What a treat. The normal high for today’s date in our neck of the woods is 95F, but it only reached a mildly pleasant 80F this afternoon. It made for an unexpectedly enjoyable commute home.
Eric over at Tubulocity has designed a new T-shirt in response to the BP disaster in the Gulf. From Tubulocity:
Like everyone, I’ve been troubled by the BP disaster in the Gulf. Many people are hoping for future alternative energy technologies that will allow them to continue driving their cars. I believe the solutions start at home and a lot can be done right now through conservation and becoming an educated consumer. While the bicycle may not be the only answer, those of us who ride know it is a beautiful alternative that’s great for our bodies, minds, social lives, and the environment.
I created this design as a way of of raising awareness that there’s an alternative BP. That alternative is BICYCLE POWER.
Well said, Eric! The shirts can be ordered online for $20.
Here are a couple of Panda portraits showing my new Civia bars versus my old Nitto North Road bars (both installed on the LHT). As different as these bars look, surprisingly, the fore/aft grip positions are nearly identical. The wrist angles (aka sweep) are different though; the Nitto is at 70 degrees, while the Civia is at 50 degrees. While the Civia wrist angle provides more leverage and a feeling of quicker, more secure steering, the 70-degree angle of the Nitto is more casual and relaxed. The Nitto has a couple of centimeters of rise which also contributes to the relaxed feeling. I haven’t yet decided which I prefer…
For those of you who are riding bars other than drops, how much sweep do you prefer?
Regulars who read this blog know I’m a long time fan of bar-end shifters set to friction mode. I’ve been using bar-ends for over 25 years and I still find them to be the most intuitive and comfortable shifters available (for me). The only drawback to bar-ends is that they only work on a certain, limited set of handlebars that have the proper inner diameter and enough sweep to point the shifters toward the rear of the bike. This eliminates a good 50% of the available bars, some of which I’ve been dying to try out.
My second favorite shifters after bar-ends are old-school mountain-bike-style thumb shifters. High quality thumb shifters are pretty much a thing of the past, but a super alternative are Thumbies from Paul Component Engineering. Thumbies are cool little shifter mounts that convert bar-end shifters to old-style thumb shifters. They’re available in models to fit Shimano, Campy, and SRAM shifters, they’re beautifully machined, and they truly are a joy to use. The icing on the cake is that Thumbies open up access to many of those other handlebars that don’t accept bar-ends.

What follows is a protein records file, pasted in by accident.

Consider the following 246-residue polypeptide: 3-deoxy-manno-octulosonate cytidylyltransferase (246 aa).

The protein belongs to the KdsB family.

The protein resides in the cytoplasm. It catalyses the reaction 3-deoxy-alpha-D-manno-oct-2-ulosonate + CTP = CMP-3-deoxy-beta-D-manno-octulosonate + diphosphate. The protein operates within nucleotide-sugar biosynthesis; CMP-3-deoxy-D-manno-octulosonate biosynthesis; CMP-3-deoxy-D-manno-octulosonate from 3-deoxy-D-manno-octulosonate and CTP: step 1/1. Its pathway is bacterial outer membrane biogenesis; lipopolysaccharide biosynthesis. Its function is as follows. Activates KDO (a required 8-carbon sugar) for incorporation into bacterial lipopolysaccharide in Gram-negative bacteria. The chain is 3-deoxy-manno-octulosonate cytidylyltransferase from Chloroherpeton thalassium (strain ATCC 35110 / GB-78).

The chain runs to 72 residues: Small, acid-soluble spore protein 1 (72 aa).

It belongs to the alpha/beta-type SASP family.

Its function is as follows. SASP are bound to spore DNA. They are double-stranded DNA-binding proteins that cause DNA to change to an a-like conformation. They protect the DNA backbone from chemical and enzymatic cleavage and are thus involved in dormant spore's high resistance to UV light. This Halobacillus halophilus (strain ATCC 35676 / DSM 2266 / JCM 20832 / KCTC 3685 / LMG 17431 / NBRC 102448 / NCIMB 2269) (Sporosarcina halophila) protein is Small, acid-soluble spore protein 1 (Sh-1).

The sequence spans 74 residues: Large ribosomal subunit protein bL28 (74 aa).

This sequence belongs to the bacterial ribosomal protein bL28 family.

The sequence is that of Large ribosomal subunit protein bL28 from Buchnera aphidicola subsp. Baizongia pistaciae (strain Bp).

I mentioned in an earlier post that I’ll be testing a bunch of handlebars over the next couple of months. The first set are the 50 degree Aldrich bars from Civia (see above). Next in line are a set of Nitto Promenade porteur bars. Neither of these bars accept bar-end shifters, so the Thumbies will be getting a good workout and earning their keep.
A new film chronicling the history of the Brompton folding bike company is due out on August 2nd. From Brompton:
A DVD has been produced by British Local Histories on the history of the company. The end product is a very polished, insightful and interesting film charting the Brompton’s development from its beginnings to the present day. Featuring interviews with inventor Andrew Ritchie, footage of the bikes being made in the West London factory, action from a past Brompton World Championship and much more, the DVD is a real “must have” for any Brompton enthusiast.
A trailer of the documentary can be viewed on the Brompton website. The DVD will be available through Brompton dealers.
When Michael was little, she always wondered why “boys” bikes had the high bar since they were the ones who had something to damage. Makes sense to me. Perhaps it’s time to officially declare the step-through “gender-neutral” or even “man-friendly”.
Good Magazine collected a few videos of the new London Cycle Superhighways.